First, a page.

Several studies have explored the possibility for automated recognition and counting of animals from remotely sensed imagery [13], [14]. Most of these studies used aerial photograph or either airborne or ground-based thermal imaging [15], [16] instead of optical or multi spectral satellite imagery, due to previous limitation in spatial resolution. The recent availability of sub-meter resolution remote sensing imagery for civil applications has opened the possibility for application of remote sensing in wildlife surveys [17]. For example, Laliberte and Ripple [12] revealed the possibility of counting animals from high resolution satellite images, and concluded that cattle could be counted, in the absence of trees or shrubs, from 1 m resolution IKONOS panchromatic imagery. More recently, Fretwell et al. [18] showed the possibility to identify and estimate population sizes of emperor penguin colonies along the Antarctic coast using a combination of medium resolution (15–30 m) Landsat 7 ETM+ and very high-resolution (0.6–2.5 m) QuickBird satellite images. They concluded that remote sensing imagery could be used to monitor penguin populations more cost effectively than traditional aerial survey or ground counts [18].

With a new generation of very-high resolution satellite imagery such as GeoEye-1, which has a resolution of 50 cm in the panchromatic band and 2 m resolution in the four multispectral bands (blue, green, red, and infrared) when it is sold to commercial customers, it should be possible to detect the presence of the large animals in open areas from space. Similarly higher map accuracy should be possible. However, there are certain aspects of prerequisites in utilizing the very-high resolution satellite imagery to fulfil this objective. First of all, satellite imagery (optical) acquisition is subjective to weather conditions. Rains, and even merely clouds in the air will render the usefulness of the image analysis. Therefore, good weather conditions, i.e., sunny and cloudless, would be one of the prerequisites. Second, animals under or around certain vegetation covering areas (trees or shrubs) cannot be perfectly distinguished considering the overlap in features and shadow. Therefore the ideal study areas should be large and open areas with as few trees or shrubs as possible. Last but not least, compared with medium resolution satellite imagery, the very high-resolution offers extra texture information as well as more complicated scenarios to process. Therefore it may require innovative approaches in image analysis.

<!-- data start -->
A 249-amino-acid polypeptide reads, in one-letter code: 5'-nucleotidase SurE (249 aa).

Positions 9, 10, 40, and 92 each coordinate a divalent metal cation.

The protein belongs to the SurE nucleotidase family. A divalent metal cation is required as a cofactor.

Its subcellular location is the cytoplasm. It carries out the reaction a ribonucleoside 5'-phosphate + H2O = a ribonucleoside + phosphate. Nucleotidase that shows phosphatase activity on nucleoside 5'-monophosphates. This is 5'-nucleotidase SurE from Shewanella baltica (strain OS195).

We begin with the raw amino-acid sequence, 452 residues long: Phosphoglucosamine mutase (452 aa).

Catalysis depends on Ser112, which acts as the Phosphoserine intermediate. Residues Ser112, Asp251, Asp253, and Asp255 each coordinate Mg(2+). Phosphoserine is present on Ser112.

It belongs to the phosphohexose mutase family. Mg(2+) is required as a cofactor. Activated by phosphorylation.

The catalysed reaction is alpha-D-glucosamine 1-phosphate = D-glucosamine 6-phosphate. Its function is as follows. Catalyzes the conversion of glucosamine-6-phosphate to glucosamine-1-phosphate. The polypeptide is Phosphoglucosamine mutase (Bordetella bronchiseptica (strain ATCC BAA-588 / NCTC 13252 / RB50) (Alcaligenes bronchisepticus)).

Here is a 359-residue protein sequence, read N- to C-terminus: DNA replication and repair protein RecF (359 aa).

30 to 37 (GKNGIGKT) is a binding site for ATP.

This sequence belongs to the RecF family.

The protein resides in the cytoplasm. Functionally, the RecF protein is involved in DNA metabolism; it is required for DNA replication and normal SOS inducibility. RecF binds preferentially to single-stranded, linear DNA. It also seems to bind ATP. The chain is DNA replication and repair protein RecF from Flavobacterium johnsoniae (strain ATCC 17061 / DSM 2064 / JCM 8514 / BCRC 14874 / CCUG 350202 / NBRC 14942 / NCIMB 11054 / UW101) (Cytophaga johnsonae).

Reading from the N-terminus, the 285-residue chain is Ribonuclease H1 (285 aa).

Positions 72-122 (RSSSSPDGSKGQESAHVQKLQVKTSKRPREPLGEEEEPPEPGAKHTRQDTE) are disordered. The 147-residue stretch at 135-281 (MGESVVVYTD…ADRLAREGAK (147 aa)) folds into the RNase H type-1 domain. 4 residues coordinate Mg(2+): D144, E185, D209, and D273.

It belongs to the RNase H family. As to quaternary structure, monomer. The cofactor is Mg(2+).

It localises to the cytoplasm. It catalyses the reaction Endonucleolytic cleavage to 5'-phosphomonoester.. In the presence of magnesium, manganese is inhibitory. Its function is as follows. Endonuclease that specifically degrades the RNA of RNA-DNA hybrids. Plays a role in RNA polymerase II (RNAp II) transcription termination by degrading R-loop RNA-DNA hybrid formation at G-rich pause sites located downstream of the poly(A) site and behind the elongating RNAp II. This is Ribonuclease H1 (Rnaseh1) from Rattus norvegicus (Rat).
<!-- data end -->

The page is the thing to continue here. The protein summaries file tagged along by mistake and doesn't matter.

Considering the prerequisites for the study areas, open savannahs in East Africa would be ideal for our purpose. First of all, sunny, cloudless skies are normal during the dry season. Second, the abundance of wildlife, especially of medium to large-sized mammal species, makes it an attractive place to explore the possibility of identify and count animals through use of space imagery.

Proper selection and design of image classification algorithm is important for successful detection of wild animals from high-resolution satellite images. Pixel-based classification methods (e.g., maximum likelihood classifier and artificial neural network classifier), which use spectral reflectance to classify different classes in the images, have proved to yield robust results. However, internal variability and the ‘salt-and-pepper’ effect challenge the application of pixel-based classification methods [19].

Object-based approach for classification or feature extraction of high resolution satellite images is an active research topic, and it has been primarily applied in urban areas for classification and extraction of urban objects [20], such as roads, buildings, and even vehicles [21]. Instead of pixel-based classification using spectral information, object-based approaches classify image objects by using both spectral and spatial information based on the objects obtained from image segmentation [22]. In addition, expert knowledge can be integrated as a rule set. In land cover classification, object-based classification due to its better speckle reduction generally results in higher accuracy than traditional pixel-based classification methods [23][25]. However, the performance of object-based classification directly relies on the image segmentation, and it is a great challenge for the current segmentation algorithms to detect small, point-like objects [26], [27]. Specifically, it is difficult to segment the image to recognize individual animals as single objects without including other pixels from the background.